Odd Words: Canopic Jar

Canopic JarToday, we tackle page 39 of The New York Times Everyday Reader’s Dictionary of Misunderstood, Misused, and Mispronounced Words: Revised Edition. Unlike yesterday, there were few unknown words on this page. Thus I ended up picking something that isn’t even a word: Canopic Jar.

The Bells!

Page 39 contains two “bell” words, and I can’t say whether I knew them or not. There is “campanulate,” which means “shaped like a bell.” And there is “campanology,” which I think you can figure out. These are words I’ve come across before, but it is hard to say whether I would have known them in the middle of an SAT exam.

There were some other music-related words, although ones I knew well. They were all based on the Latin word canticum, which is their word for a song (more or less). So we get words like “canticle” (hymn or chant), “cantilena” (simple melody), and “cantillate” (intone or chant).

That took up a good 20 percent of the page. It’s good to know that a little Latin will still go a long way in English. After yesterday, I was concerned.

Other Words

There were, of course, other words that I didn’t know. I was particularly struck by “campestral,” which means “pertaining to the countryside.” It sounds so familiar, like it is a word I use every day. But it isn’t. It isn’t even in the online Oxford Dictionary. I don’t know if others have the same feeling about it.

There are a couple of words that relate to the eye. There is “campimeter,” which is “an apparatus for testing the field of vision of the human eye.” Much more interesting is “canthus,” meaning “either of the angles formed by the junction of the upper and lower eyelids.” I always find it interesting when there are words for things I’ve never really thought of as existing. At the same time, I can well imagine that “canthus” is a very useful word in anatomy.

One word I knew, of course, was “cannabis.” But it’s worth highlighting because I get flack from people for using it rather than “marijuana” or “weed” or whatever. The reason I do that is because I want to be precise and objective. In particular, “marijuana” was a word coined to associate cannabis use with Mexicans. I don’t want to be party to such racist distortions.

It seems we can’t go a whole page without some kind of military word. Today it was “cannonade”: “continuous, heavy artillery fire.” That one makes sense, though. The “cannon” construct has always struck me as artificial.

You’ll End up in a Canopic Jar

Enough of that! Today we have: Canopic jar.

Can·no·pic jar  noun  \kanō’-pik\

1. a vase used by the ancient Egyptians to hold the entrails of a deceased person.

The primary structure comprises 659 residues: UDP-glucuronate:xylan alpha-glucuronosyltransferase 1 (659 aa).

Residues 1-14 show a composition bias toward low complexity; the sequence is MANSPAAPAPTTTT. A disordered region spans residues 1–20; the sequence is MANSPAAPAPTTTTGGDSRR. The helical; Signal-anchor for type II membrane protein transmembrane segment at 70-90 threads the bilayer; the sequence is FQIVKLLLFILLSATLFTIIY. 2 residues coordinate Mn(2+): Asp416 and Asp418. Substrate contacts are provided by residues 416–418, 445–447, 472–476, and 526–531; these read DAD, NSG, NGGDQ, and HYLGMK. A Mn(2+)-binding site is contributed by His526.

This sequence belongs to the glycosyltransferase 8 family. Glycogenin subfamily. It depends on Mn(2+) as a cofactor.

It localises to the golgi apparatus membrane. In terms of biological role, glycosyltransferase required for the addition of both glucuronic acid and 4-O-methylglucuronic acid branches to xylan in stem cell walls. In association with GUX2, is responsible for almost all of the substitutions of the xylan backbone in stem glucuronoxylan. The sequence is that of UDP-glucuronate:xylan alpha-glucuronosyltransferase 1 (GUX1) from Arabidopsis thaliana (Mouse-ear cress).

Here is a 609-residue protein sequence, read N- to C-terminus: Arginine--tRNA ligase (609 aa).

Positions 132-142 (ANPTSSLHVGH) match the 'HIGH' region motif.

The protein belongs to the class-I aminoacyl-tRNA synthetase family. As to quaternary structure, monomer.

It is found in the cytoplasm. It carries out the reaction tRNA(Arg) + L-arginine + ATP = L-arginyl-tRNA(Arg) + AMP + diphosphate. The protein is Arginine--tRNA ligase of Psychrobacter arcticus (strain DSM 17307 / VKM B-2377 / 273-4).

Date: Late 19th century.

Origin: from the Latin name of Canopus, a town in ancient Egypt.

Example: Initially discovered in the Valley of the Queens, all that remains of the mummy is a well-preserved head, a few pieces of bandage, and the Canopic jars that contain his organs. –Josh Davis, Face And Brain Of 3,800-Year-Old Egyptian Mummy Recreated, IFL Science!

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About Frank Moraes

Frank Moraes is a freelance writer and editor online and in print. He is educated as a scientist with a PhD in Atmospheric Physics. He has worked in climate science, remote sensing, throughout the computer industry, and as a college physics instructor. Find out more at About Frank Moraes.

7 thoughts on “Odd Words: Canopic Jar

  1. Always seemed strange that the Egyptians went to such lengths to preserve various organs, but discarded their brains. There’s a metaphor in there somewhere. (Remember how George W. famously went with his gut rather than his brain?)

    • That is strange. Maybe they attributed certain aspects of personality to certain organs, and the brain didn’t get any. I have no idea, I’m guessing in the dark.

    • On the other hand, we do tend to think a lot more with our lower brains than our upper brains, even though they seem like they are in charge. But I do wonder why the Egyptians would throw out the brains. They are pretty cool looking.

  2. Less cool looking once they’ve been scooped out of your skull through your nostril. More like porridge, I imagine. Which leads me to wonder, does anyone make sausage of brains?

    * quick search *

    Well of course they do, Sillybones, Shouldn’t have peeked, never a good idea with sausage, right? Interesting reference to a (mythical?) sausage recipe containing HUMAN BRAINS and WOLFS MILK. Also, care to try some insect sausage?

    https://qz.com/1006276/a-product-designers-three-year-study-of-sausages-led-to-this-the-sausage-of-the-future/

    Then there’s a study which found human DNA in two out of three vegetarian sausages:

    http://www.independent.co.uk/news/science/hot-dog-sausages-contain-human-dna-study-says-and-many-vegetarian-ones-contain-meat-a6710341.html

    • Oh, my Lord, the disgusting things humans make food out of. The list is endless. I’m not even being a vegetarian preacher here, there are also disgusting vegetables. (I regard eggplant with deep suspicion.)

      • Hear, hear! It doesn’t seem like something of this world. In fact, it looks a lot like the pods in Invasion of the Body Snatchers.

    • After all that I think I will not click on the links. But it’s interesting to know! Of course, brains seem pretty disgusting all by themselves. I’m not sure that putting them in sausage form would really make them worse.

      Geez. I’m going to think of that all night!

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